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John Lynch-Staunton was initially taken aback when it was suggested be become the first nominal leader of the new Conservative Party of Canada, formed through a merger of the Canadian Alliance and Progressive Conservatives.
"I had a little reticence," he said in an interview. "Would the Alliance people want a Tory senator from Quebec?"
But there was no objection from the Alliance side, and Lynch-Staunton, the official opposition leader in the Senate, ultimately took it as a compliment and a good sign for the merger.
"The fact that a Tory is there at this stage is, I think, indicative that so far it's a merger of equals and not a takeover of one by the other," he said.
Lynch-Staunton will serve as interim leader of the new party until an elected leader is installed in March.
His position is largely a formality required by electoral law, and he jokes that his main function will be to answer the phone on behalf of the party. Stephen Harper and Peter MacKay, leaders of the parties that merged, will speak for the party on political matters.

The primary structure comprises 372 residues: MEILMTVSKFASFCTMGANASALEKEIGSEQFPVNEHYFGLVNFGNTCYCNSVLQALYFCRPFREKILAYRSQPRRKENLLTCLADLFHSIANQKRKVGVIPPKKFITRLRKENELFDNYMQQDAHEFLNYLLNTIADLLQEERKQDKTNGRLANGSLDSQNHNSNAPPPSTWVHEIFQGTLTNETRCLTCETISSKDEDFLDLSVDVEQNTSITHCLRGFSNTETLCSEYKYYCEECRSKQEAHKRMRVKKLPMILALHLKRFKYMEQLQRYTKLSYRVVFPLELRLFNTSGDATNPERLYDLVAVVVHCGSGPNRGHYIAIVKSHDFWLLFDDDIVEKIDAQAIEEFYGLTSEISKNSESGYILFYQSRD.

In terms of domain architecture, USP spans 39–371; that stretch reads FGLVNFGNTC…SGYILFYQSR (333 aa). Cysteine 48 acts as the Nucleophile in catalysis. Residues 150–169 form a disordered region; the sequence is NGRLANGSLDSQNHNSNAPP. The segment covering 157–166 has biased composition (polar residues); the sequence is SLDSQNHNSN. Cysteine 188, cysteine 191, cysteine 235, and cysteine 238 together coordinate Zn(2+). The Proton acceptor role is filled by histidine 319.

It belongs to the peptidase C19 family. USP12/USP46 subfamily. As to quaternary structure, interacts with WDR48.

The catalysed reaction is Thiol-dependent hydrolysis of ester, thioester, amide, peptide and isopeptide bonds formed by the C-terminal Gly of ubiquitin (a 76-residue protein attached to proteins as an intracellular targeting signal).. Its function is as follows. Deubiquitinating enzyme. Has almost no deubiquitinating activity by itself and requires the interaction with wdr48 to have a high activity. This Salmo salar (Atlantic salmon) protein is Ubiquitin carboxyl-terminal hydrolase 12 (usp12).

Lynch-Staunton has long been prominent in Montreal business and political circles.
He is the former CEO of De Kuyper Canada Inc. and served as president of the Montreal Board of Trade.
He was a Montreal city councillor for 14 years beginning in 1960, and served as vice-chairperson of the executive committee under Jean Drapeau.
A devoted Progressive Conservative through the party's lean years in Quebec, he was named to the Senate by Brian Mulroney in 1990.
Lynch-Staunton, unlike some prominent PC figures, was pro-merger all along and feels the new party is off to a promising start.
"I think in time it will become a very credible alternative," he said. "Yes, it'll take time, but they're working hard on it."
He notes that many Alliance people are former Progressive Conservatives, and says the merger is to some extent a family reunion.
"I'm sorry to see that there's no longer a Progressive Conservative Party as such," he said. "But I'm delighted to see that there is a bringing back together of conservatives who did make up that party and allowed it to form a government."
He said he felt a greater loss when the Mulroney PC coalition broke up a decade ago, with western Tories defecting to the Reform Party and Quebec PC support shifting to the Bloc Québécois. "Now I like to think that part of that coalition is coming back," he said.
Lynch-Staunton said recalcitrant Tories, such as former leader Joe Clark and Nova Scotia MP Scott Brison, who yesterday jumped to the Liberals, aren't giving the new party a fair chance.
"All the principles this party stands for are mainly our principles," he said.
"Brison can bitch all he wants, but he has to take things at face value, and that's that the progressive policies of the Tories are for all intents and purposes reasonably well confirmed."